What Evil Looks Like

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The New York Times ran a story today that was so distressing and infuriating, it is a little difficult to put it into words.

It’s about what happened to a 5-year-old boy from Honduras named José who crossed from Mexico into the United States with his father. They were apprehended by immigration authorities, and the father was arrested and detained, in line with the Trump administration’s policy of separating all families at the border. José was sent to Michigan to live with a foster family. The family seems both very caring and deeply disturbed by the situation that they have found themselves in.

The story is very painful to read. I cried reading it. The details are appalling.


A few examples (emphasis mine throughout):

The first few nights, he cried himself to sleep. Then it turned into “just moaning and moaning,” said Janice, his foster mother. He recently slept through the night for the first time, though he still insists on tucking the family pictures under his pillow.

Since his arrival in Michigan, family members said, a day has not gone by when the boy has failed to ask in Spanish, “When will I see my papa?”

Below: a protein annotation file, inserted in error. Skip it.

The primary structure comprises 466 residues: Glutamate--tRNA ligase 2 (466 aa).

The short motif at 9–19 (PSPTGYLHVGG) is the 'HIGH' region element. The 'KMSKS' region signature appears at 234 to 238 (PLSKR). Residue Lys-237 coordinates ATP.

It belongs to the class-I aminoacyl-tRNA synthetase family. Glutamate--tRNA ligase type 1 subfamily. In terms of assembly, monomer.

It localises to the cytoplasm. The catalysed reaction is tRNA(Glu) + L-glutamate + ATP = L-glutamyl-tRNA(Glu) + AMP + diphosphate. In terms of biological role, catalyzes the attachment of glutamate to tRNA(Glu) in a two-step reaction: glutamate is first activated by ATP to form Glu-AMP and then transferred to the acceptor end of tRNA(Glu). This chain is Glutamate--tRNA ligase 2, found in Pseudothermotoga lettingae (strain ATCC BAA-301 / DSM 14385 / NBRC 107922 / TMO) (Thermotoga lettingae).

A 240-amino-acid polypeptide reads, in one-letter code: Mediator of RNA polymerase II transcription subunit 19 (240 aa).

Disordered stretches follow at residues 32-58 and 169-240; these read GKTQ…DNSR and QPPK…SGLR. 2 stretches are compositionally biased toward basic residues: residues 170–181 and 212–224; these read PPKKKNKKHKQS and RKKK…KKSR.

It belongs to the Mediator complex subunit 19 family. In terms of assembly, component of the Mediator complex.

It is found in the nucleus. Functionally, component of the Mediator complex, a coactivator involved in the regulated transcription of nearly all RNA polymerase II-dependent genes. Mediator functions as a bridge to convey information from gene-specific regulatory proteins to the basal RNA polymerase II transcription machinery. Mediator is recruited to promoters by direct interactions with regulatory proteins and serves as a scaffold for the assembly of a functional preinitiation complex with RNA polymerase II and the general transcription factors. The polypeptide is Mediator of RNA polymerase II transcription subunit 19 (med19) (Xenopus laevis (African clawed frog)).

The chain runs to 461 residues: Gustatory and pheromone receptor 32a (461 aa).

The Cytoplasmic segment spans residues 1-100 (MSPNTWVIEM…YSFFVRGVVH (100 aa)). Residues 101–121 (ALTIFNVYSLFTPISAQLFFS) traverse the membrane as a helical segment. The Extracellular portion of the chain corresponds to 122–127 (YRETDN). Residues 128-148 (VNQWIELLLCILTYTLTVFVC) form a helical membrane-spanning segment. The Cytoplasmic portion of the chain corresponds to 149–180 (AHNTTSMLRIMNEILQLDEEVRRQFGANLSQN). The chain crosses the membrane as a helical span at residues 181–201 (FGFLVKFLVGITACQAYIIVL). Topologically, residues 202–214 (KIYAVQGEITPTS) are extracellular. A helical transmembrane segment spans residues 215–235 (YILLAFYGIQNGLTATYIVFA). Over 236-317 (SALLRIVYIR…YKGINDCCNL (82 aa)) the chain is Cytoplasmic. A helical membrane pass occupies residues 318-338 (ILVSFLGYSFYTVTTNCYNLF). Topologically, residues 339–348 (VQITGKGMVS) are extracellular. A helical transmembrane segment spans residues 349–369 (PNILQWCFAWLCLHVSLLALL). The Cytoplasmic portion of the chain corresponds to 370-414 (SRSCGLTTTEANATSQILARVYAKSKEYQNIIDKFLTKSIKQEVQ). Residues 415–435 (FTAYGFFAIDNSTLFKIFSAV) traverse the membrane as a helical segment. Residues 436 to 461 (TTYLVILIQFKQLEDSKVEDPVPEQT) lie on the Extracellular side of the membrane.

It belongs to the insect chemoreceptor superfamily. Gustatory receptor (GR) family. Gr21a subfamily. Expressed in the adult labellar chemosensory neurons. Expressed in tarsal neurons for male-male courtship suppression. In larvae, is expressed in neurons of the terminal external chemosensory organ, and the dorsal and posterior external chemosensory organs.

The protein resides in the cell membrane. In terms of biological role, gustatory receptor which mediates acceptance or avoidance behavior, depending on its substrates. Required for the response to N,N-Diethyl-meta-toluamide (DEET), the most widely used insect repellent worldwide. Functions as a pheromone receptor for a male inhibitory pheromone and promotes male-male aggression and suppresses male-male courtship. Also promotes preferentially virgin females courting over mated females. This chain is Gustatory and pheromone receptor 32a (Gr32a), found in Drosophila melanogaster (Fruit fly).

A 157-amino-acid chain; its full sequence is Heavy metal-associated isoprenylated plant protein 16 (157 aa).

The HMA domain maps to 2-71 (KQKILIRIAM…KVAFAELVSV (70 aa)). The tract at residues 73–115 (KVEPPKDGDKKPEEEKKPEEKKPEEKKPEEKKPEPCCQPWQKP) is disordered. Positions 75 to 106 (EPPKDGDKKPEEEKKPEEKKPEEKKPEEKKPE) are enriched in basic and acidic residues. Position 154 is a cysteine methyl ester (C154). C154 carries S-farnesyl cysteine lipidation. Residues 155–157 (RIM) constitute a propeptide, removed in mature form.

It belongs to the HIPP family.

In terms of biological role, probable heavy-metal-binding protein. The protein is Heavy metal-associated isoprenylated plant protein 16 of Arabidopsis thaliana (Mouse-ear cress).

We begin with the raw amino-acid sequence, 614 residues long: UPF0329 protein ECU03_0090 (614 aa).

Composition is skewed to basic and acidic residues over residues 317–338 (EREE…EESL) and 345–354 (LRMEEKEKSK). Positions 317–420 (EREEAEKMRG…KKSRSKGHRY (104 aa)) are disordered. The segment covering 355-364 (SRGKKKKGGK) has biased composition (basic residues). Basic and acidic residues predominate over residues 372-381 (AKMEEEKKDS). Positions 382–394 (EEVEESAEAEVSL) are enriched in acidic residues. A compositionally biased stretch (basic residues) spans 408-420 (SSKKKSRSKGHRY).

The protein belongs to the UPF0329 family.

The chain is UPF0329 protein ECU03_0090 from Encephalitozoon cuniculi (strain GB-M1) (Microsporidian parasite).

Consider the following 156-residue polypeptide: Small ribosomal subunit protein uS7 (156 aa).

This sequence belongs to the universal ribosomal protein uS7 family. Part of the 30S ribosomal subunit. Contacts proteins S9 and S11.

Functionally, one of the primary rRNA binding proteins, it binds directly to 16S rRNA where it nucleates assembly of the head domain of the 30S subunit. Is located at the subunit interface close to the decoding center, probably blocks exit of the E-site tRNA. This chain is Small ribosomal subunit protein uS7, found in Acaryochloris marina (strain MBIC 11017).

They tell him the truth. They do not know. No one knows.

“For two days, he didn’t shower, he didn’t change his clothes. I literally had to peel the socks off his feet. They were so old and smelly,” Janice said. “I realized that he didn’t want anyone to take anything away from him.”

Earlier this week, José spoke with his parents for the first time since their lives had diverged. The phone calls were separate: His father remains in detention, and his mother is in Honduras.

The call went smoothly, according to the case manager.

But it changed everything. Somehow, it had sunk in that there was no way of knowing when he would see his family. “It triggered all the separation trauma again,” said Janice.

You can read the full New York Times story here.

This is happening in the United States. It is so shameful. “Evil” is a word often used too liberally, but if knowingly subjecting small children to this sort of pain due to deliberate government policy does not fall under the definition of evil, I’m not sure what does.

Deputy Editor, Splinter

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